Paul Krugman To Ron Paul: 'You're Living In A World That Was 150 Years Ago' (VIDEO)

Econ nerds, eat your hearts out.

Paul Krugman and Ron Paul just got into it on Bloomberg TV over whose monetary policy views are more dated. Paul struck first, calling the idea that the Federal Reserve could effectively determine what the proper interest rate should be "presumptuous." Then Krugman essentially accused him of living in a fantasy universe.

"You can't leave the government out of monetary policy," Krugman said during the not-quite-epic debate billed as "Paul vs. Paul." "If you think that you can avoid that you're living in the world that was 150 years ago."

Not to be outdone, Paul had some choice words of his own about what era Krugman is living in: "He wants to go back 1,000 years or 2,000 years, just as the Romans and the Greeks or others debased their currency," Paul said.

Krugman zinged back: "I am not a defender of the economic policies of Diocletian," referring to the Roman emperor.

U.S. policy makers established the nation's first central bank in the late 1700s, but the Federal Reserve system as we know it didn’t stick until about 1912, according to the Fed’s website. Paul advocates returning to the gold standard or a monetary system where currency is pegged to the value of gold, therefore severely limiting the role of the Fed.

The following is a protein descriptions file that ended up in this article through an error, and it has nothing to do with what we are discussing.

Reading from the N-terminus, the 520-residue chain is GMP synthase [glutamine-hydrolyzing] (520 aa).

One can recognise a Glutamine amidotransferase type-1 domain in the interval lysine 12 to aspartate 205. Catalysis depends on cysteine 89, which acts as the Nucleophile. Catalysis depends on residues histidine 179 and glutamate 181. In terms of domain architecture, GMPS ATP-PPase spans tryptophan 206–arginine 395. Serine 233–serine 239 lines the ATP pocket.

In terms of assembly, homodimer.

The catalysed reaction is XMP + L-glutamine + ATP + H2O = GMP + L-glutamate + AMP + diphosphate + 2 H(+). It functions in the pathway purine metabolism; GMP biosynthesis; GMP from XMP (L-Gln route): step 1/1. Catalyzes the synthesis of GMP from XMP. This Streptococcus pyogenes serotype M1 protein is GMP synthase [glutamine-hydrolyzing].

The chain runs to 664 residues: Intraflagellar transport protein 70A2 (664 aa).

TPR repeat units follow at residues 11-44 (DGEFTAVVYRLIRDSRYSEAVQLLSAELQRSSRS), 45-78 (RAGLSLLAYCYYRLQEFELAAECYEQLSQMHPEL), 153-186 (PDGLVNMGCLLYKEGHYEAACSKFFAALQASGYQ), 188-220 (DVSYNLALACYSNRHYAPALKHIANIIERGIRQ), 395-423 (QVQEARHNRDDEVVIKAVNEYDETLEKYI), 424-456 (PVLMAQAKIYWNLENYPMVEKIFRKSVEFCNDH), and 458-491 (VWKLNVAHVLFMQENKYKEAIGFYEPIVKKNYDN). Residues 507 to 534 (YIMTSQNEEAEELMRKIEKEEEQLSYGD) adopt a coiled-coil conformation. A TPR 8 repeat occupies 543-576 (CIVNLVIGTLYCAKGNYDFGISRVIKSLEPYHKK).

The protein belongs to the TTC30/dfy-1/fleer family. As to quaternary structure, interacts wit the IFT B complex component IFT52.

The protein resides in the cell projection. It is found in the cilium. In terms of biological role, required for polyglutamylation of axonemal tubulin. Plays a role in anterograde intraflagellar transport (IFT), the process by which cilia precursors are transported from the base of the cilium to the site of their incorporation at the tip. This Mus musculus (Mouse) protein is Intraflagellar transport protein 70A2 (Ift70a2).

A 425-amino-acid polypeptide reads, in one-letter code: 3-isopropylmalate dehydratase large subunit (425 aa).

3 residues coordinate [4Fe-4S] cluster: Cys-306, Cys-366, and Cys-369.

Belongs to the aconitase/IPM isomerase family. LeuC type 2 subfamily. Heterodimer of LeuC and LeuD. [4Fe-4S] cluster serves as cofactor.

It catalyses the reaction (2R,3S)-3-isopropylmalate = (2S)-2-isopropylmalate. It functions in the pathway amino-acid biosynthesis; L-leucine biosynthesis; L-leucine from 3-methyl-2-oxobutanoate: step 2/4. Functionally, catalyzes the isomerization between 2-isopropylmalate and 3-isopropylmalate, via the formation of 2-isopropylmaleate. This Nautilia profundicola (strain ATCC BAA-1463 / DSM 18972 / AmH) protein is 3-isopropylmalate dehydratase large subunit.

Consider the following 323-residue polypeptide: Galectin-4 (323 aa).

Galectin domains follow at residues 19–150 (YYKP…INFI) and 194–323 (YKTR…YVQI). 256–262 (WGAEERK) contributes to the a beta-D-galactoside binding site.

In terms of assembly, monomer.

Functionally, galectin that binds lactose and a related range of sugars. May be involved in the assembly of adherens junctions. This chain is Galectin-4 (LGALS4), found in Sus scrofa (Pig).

The somewhat heated exchange wasn't all that surprising considering Krugman and Paul have almost completely opposite views. Krugman, a left-leaning economist and Nobel laureate, has been known to defend government intervention in the economy and expansive monetary policy in an aim to boost growth. For his part, Paul, a Texas congressman and Republican candidate for president, is probably the best known advocate for sharply curtailing the role of the Federal Reserve -- his book, after all, is called "End The Fed."

The Bloomberg debate wasn’t the first time the two come to ideological blows. Here’s just one example: a post by Krugman about Paul called "Speaking of people whose models have failed."

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